Savoy group stays in the doldrums

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The Independent Online
PRESSURE on the pockets of the wealthy has continued to dent the fortunes of the Savoy group. A weak second quarter led the company that operates some of London's most prestigious hotels and restaurants to report its second successive interim loss.

Giles Shepard, managing director, called the result disappointing, 'especially when the year started with high hopes of an improvement over the same period of 1991'. Turnover was up 10 per cent in the first three months, but slipped back because of the continuing worldwide recession and the weakening US dollar.

The group, which runs the Savoy, Connaught, Berkeley and Claridge's hotels in central London as well as the Lygon Arms in the Cotswolds and the Lancaster in Paris, made a pre-tax loss of pounds 1.8m in the six months to 30 June 1992. In the same period last year the loss before tax was pounds 674,000. The taxation credit for the half-year of pounds 760,000 reduced the loss to pounds 1m. Turnover was slightly down at just under pounds 37m. Yesterday, the shares closed at 443p, down 30p on the day.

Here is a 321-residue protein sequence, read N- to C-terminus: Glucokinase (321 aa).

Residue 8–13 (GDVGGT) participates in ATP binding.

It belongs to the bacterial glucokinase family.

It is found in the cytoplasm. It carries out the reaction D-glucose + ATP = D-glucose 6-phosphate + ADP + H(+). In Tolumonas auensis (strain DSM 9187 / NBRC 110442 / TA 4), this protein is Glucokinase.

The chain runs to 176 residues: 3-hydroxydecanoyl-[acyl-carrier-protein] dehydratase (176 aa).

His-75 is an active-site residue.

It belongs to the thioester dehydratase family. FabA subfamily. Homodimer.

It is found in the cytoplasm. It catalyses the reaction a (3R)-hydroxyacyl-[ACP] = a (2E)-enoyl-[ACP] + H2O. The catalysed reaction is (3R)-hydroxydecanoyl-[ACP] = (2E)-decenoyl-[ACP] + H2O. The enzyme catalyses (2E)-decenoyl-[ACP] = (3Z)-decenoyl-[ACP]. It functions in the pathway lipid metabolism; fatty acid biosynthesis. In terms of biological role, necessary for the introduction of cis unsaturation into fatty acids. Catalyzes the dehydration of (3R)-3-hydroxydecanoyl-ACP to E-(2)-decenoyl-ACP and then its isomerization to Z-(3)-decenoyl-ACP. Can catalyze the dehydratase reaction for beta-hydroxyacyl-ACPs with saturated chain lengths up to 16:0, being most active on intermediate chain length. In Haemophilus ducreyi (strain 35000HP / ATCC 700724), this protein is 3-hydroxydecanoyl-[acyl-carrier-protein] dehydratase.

Looking ahead, Mr Shepard said that September, helped by the Farnborough Air Show, looked strong. Rooms had been fully occupied for the past three days and looked like maintaining that rate into the next week. Meanwhile, the banqueting department reported bookings well ahead of last September's.

'It looks like there will be some improvement in the autumn. But we're not going to be helped by the weak US dollar, which undoubtedly will continue for some time,' he added.

In the meantime, the company is seeking to control costs and continue its marketing efforts while 'avoiding the discounting prevalent in the travel industry today'. The 'Best of Both Worlds', a fixed-rate, seven-day programme in which visitors can split their stays between London, Paris and the Cotswolds, has so far produced pounds 500,000 of business and will remain into the new year.

But with growing competition from new hotels and the refurbished Dorchester, Mr Shepard said: 'It is essential the service and style for which our hotels are known should in no way suffer.'

(Photograph omitted)